Gooseberries grow particularly well when planted near currants. To produce bigger gooseberries, pick about half the crop in midsummer and use the unripened fruits in pies, sauces, and wines.
The remaining berries will quickly increase in size and produce much sweeter and tastier fruits.
The best varieties for pots are:
- Outside Pride
- Amish Red
Raspberries Thrive In Summer Sun
One of the best berries to grow in containers is raspberries. They thrive in warm soils and can become weedy if grown in the garden. It’s much easier to prune old canes when the plant is grown in a pot too.
For the best-tasting fruit and biggest harvests feed your raspberries with a Neptunes Harvest fish emulsion and liquid guano weekly during the growing season. Plant up to 6 canes in one large pot, they’ll multiply over the years but don’t worry because they won’t compete with each other for water or nutrients.
After 3 years you should cut the canes to their bases after the fruiting season and divide them into 3 new pots with fresh potting soil.
Our favorite varieties are:
- Shortcake Red (thornless)
- Anne Gold Everbearing
Blackberries By The Gallon
Start with a 5-gallon pot and fill it with broken terracotta pieces for drainage and potting soil. Plant one blackberry plant in the center and provide stakes for support as the plant grows.
Blackberries tend to grow long spindly canes, so it’s important to have something to tie them back to or you’ll have blackberries all over your patio. Water your blackberries frequently with fish emulsion and fertilize them with kelp meal for the richest flavors.
These are the best varieties for containers:
- Black Satin (thornless)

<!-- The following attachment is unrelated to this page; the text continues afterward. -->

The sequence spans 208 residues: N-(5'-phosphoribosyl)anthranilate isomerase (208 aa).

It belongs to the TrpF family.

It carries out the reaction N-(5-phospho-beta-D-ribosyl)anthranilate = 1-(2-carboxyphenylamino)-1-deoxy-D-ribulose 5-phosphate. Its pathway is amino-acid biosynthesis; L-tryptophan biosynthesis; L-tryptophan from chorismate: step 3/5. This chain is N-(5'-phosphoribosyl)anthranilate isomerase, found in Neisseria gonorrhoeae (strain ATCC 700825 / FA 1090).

- Sweetie Pie
- Apache (thornless)
Blueberries Love Acidic Soil
Most garden soil isn’t acidic enough to grow blueberries well. That’s why they are one of the best berries to grow in containers. Not only will they thrive in a pot but you’ll be able to keep the soil as acidic as they need by choosing your potting soil and fertilizers carefully.
Blueberries will grow for many years in a pot and will live much longer than other berries. They thrive at pH levels around 4 – 5.5 and love good drainage with plenty of sunlight to ripen their sweet fruits.
Start with camellia or azalea potting mixes which are always acidic-based. Whenever you fertilize choose fertilizers that are sulphur-based which will keep the soil acidity levels low. Blueberries thrive in moist soil so keep them well watered, especially during fruiting.
The best-performing varieties for containers are:
- Top-Hat Dwarf
- Pink Lemonade (my favorite)
Black Currants Develop The Best Flavor In Containers
These sweet berries are full of vitamin C and never disappoint when it comes to delivering flavor. For the best growth make sure your blackberry has plenty of drainage and rich potting soil.
Grow in a sunny position and move them inside or to a protected area when winter starts, as they hate the frost. Like most berries, the fruit forms on new canes, so make sure you prune back any old canes in winter to promote new cane growth in spring.
Consort is the best container variety we’ve grown.
If you’re planning your first vegetable garden then read this step-by-step guide on how to get started.